The 7/11/2016 edition of NonprofitQuarterly.org published an article by Sophie Lewis (h/t Joe Patti) that examines the value military bands add to the national cultural scene and why you should care that some in congress are attempting to all but eliminate funding for the entire program. Lewis’ article joins another exemplary piece of writing from Dave Philipps in the 7/1/2016 edition of the New York Times. In that article, the author goes into considerably more detail covering what the bands do, the diversity among musicians, and their key role in cultural diplomacy.
I spent the last two years of high school, at the height of the cold war era, living in the Virginia side of Washington D.C and studying with the principal tubist of the United States Air Force Band. That exposure, along with being fortunate enough to perform alongside and learn from numerous military musicians through a myriad of local gigs and ensembles, provided a special opportunity to learn about a culture most in the classical music field tend to miss.
Consequently, I found the closing paragraph from Philipps’ article particularly striking.
“Military bands are a critical part of operations,” said Mark Wright, a Defense Department spokesman. “They inspire, they build a rapport with our citizens and foreign nations. The types of operations we do may be hard to understand, but everyone understands music.”
I could go on (and on) about my personal experiences and even provide a comprehensive history of military and music (I wrote two papers on the topic during my undergraduate years for military sociology and civil war history courses), but I would rather you spend the time helping make sure US Armed Forces military bands don’t become a historical footnote.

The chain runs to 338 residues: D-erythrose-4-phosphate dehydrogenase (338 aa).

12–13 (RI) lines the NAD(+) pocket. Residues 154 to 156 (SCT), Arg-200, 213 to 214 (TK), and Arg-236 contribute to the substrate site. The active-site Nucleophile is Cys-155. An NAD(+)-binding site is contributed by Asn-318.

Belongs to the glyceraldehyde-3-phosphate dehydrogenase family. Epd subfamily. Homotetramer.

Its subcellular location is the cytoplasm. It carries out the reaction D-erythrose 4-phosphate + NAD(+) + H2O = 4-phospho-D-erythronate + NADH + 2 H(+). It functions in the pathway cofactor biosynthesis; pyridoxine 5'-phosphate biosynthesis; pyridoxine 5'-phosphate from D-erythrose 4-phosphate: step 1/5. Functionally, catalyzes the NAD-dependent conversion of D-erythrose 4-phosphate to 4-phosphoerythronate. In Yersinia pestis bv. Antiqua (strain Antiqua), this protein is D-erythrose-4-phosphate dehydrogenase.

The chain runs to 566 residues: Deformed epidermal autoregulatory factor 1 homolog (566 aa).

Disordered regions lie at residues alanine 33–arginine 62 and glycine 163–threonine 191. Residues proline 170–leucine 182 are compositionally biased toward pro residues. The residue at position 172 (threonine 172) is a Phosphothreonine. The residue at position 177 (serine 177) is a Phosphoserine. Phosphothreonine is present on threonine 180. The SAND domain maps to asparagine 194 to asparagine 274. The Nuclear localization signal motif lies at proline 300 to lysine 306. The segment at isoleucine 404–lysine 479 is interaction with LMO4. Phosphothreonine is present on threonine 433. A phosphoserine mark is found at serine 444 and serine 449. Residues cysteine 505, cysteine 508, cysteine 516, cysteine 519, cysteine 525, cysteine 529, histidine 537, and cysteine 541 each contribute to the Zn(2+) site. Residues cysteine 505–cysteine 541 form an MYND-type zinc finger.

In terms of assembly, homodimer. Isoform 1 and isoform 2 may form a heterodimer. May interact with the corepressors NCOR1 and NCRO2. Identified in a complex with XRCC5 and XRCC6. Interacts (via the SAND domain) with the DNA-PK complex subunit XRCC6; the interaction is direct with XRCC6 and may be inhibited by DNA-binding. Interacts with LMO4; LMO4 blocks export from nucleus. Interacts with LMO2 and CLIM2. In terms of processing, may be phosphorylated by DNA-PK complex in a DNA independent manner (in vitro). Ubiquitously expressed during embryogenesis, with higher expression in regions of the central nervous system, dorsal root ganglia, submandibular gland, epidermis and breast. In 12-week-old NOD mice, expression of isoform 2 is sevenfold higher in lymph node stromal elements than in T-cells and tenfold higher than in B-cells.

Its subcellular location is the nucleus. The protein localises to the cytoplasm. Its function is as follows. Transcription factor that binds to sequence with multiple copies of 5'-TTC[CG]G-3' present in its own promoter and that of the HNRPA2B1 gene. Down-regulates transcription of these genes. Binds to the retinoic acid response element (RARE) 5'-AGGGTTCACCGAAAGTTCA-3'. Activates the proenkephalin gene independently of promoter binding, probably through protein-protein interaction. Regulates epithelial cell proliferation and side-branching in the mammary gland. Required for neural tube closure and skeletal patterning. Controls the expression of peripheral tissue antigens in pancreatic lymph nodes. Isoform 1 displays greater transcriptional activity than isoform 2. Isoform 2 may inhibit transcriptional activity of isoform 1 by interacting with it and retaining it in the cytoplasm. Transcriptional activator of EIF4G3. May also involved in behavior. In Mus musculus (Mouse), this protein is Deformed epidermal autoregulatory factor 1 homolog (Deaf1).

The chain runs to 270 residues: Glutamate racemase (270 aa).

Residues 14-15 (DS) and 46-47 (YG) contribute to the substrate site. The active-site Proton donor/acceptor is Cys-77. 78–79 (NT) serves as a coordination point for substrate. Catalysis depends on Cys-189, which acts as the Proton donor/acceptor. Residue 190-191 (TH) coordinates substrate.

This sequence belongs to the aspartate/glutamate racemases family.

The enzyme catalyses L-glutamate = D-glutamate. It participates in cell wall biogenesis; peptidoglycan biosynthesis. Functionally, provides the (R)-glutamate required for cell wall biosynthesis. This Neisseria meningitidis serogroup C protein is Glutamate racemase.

Here’s What You Can Do
In order to overturn the efforts from House Defense Appropriations Subcommittee members Rep. Martha McSally (R-AZ), Rep. Steve Pearce (R-NM), and Rep. Betty McCollum (D-MN) which successfully added an amendment to the 2017 defense appropriations act that all but guts the entire military music program, you need to:
- What: contact both of your Senators and ask them to do everything they can to remove this amendment from the appropriations act.
- When: ASAP!
- What to ask: Strike Section 10010 from S 3000, or keep the language out.
- Contacting Senators: http://www.senate.gov/senators/contact.
If successful, the discrepancy between the two versions of the bill will end up in a conference committee, where Senators and Representatives meet to resolve disagreements on a particular bill. This is the stage where you need to keep up pressure on your Senators and your Representative to leave out Section 10010 and to continue to allow the DOD to fund military musical unit performances.
- Contacting Your Representative: http://www.house.gov/representatives/find/
If you’ve already contacting your Senators, that’s terrific! Now you need to continue reaching out to them as many times as you can work into your schedule. Following up is a crucial step in the process; the more frequent the communication, the better the chance of success.
If You Have Some Additional Time…
I strongly recommend you read a wonderful article by composer Alex Shapiro for the American Composers Forum. I can’t think of a better article for those inside traditional orchestral classical music to better understand just how important military music program is and how much our field would suffer if their funding is gutted.
The brass name plate on the door declared, “COMMANDER.” As I entered, my eyes grazed a wall of framed, autographed photos featuring highly ranked officers. Bookshelves held an assortment of reading material, CDs, files, and a few mementos of stuffed animal toys. A combat helmet casually rested atop a coat rack in which camouflaged jumpsuits hung next to civilian clothes. I was inside the Fort Monroe Army Base in Virginia.
How did I, a chamber-music composer, end up here?